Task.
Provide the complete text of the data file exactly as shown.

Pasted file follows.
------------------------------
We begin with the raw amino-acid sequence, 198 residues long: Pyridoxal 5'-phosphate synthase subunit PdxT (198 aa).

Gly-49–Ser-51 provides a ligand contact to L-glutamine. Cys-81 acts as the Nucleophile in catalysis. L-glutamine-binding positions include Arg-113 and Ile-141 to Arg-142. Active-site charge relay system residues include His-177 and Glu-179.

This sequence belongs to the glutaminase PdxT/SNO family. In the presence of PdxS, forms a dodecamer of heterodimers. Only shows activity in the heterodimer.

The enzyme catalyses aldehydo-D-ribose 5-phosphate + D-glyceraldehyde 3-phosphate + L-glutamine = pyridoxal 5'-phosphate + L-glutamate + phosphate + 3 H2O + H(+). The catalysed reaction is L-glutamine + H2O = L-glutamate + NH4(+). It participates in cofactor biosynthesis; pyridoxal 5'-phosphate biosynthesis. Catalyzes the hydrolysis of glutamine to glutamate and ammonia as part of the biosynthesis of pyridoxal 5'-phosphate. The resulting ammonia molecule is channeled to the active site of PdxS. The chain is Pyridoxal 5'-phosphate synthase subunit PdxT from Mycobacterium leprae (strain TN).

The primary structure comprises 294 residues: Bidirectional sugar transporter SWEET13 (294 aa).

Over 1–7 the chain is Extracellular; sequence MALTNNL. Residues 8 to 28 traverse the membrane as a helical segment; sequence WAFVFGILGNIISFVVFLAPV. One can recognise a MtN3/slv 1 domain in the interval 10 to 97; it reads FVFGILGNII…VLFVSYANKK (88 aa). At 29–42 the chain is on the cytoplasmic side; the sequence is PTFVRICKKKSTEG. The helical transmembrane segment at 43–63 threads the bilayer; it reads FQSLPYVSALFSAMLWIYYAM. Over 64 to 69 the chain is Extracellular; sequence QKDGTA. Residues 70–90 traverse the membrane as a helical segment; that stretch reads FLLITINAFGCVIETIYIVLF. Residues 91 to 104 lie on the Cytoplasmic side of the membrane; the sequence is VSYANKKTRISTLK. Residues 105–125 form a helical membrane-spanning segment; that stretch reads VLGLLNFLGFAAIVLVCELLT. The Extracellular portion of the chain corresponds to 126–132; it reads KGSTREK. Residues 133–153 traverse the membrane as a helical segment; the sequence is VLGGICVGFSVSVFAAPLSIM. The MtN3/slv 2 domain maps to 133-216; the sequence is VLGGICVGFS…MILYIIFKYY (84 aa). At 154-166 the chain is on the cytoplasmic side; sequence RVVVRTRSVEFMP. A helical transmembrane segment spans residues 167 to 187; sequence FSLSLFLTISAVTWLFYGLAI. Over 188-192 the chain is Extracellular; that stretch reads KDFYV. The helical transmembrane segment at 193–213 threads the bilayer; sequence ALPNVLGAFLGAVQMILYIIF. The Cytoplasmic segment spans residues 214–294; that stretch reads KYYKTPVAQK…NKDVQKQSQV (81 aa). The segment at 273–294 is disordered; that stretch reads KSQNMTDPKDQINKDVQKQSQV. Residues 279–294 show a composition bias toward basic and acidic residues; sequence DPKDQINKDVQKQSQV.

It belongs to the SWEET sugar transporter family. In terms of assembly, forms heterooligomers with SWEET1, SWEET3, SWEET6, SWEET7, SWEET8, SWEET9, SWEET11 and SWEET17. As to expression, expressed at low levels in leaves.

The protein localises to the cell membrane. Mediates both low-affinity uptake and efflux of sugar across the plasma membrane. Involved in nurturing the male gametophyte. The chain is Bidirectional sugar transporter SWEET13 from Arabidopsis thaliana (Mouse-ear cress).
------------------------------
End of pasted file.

We begin with the raw amino-acid sequence, 198 residues long: Pyridoxal 5'-phosphate synthase subunit PdxT (198 aa).

Gly-49–Ser-51 provides a ligand contact to L-glutamine. Cys-81 acts as the Nucleophile in catalysis. L-glutamine-binding positions include Arg-113 and Ile-141 to Arg-142. Active-site charge relay system residues include His-177 and Glu-179.

This sequence belongs to the glutaminase PdxT/SNO family. In the presence of PdxS, forms a dodecamer of heterodimers. Only shows activity in the heterodimer.

The enzyme catalyses aldehydo-D-ribose 5-phosphate + D-glyceraldehyde 3-phosphate + L-glutamine = pyridoxal 5'-phosphate + L-glutamate + phosphate + 3 H2O + H(+). The catalysed reaction is L-glutamine + H2O = L-glutamate + NH4(+). It participates in cofactor biosynthesis; pyridoxal 5'-phosphate biosynthesis. Catalyzes the hydrolysis of glutamine to glutamate and ammonia as part of the biosynthesis of pyridoxal 5'-phosphate. The resulting ammonia molecule is channeled to the active site of PdxS. The chain is Pyridoxal 5'-phosphate synthase subunit PdxT from Mycobacterium leprae (strain TN).

The primary structure comprises 294 residues: Bidirectional sugar transporter SWEET13 (294 aa).

Over 1–7 the chain is Extracellular; sequence MALTNNL. Residues 8 to 28 traverse the membrane as a helical segment; sequence WAFVFGILGNIISFVVFLAPV. One can recognise a MtN3/slv 1 domain in the interval 10 to 97; it reads FVFGILGNII…VLFVSYANKK (88 aa). At 29–42 the chain is on the cytoplasmic side; the sequence is PTFVRICKKKSTEG. The helical transmembrane segment at 43–63 threads the bilayer; it reads FQSLPYVSALFSAMLWIYYAM. Over 64 to 69 the chain is Extracellular; sequence QKDGTA. Residues 70–90 traverse the membrane as a helical segment; that stretch reads FLLITINAFGCVIETIYIVLF. Residues 91 to 104 lie on the Cytoplasmic side of the membrane; the sequence is VSYANKKTRISTLK. Residues 105–125 form a helical membrane-spanning segment; that stretch reads VLGLLNFLGFAAIVLVCELLT. The Extracellular portion of the chain corresponds to 126–132; it reads KGSTREK. Residues 133–153 traverse the membrane as a helical segment; the sequence is VLGGICVGFSVSVFAAPLSIM. The MtN3/slv 2 domain maps to 133-216; the sequence is VLGGICVGFS…MILYIIFKYY (84 aa). At 154-166 the chain is on the cytoplasmic side; sequence RVVVRTRSVEFMP. A helical transmembrane segment spans residues 167 to 187; sequence FSLSLFLTISAVTWLFYGLAI. Over 188-192 the chain is Extracellular; that stretch reads KDFYV. The helical transmembrane segment at 193–213 threads the bilayer; sequence ALPNVLGAFLGAVQMILYIIF. The Cytoplasmic segment spans residues 214–294; that stretch reads KYYKTPVAQK…NKDVQKQSQV (81 aa). The segment at 273–294 is disordered; that stretch reads KSQNMTDPKDQINKDVQKQSQV. Residues 279–294 show a composition bias toward basic and acidic residues; sequence DPKDQINKDVQKQSQV.

It belongs to the SWEET sugar transporter family. In terms of assembly, forms heterooligomers with SWEET1, SWEET3, SWEET6, SWEET7, SWEET8, SWEET9, SWEET11 and SWEET17. As to expression, expressed at low levels in leaves.

The protein localises to the cell membrane. Mediates both low-affinity uptake and efflux of sugar across the plasma membrane. Involved in nurturing the male gametophyte. The chain is Bidirectional sugar transporter SWEET13 from Arabidopsis thaliana (Mouse-ear cress).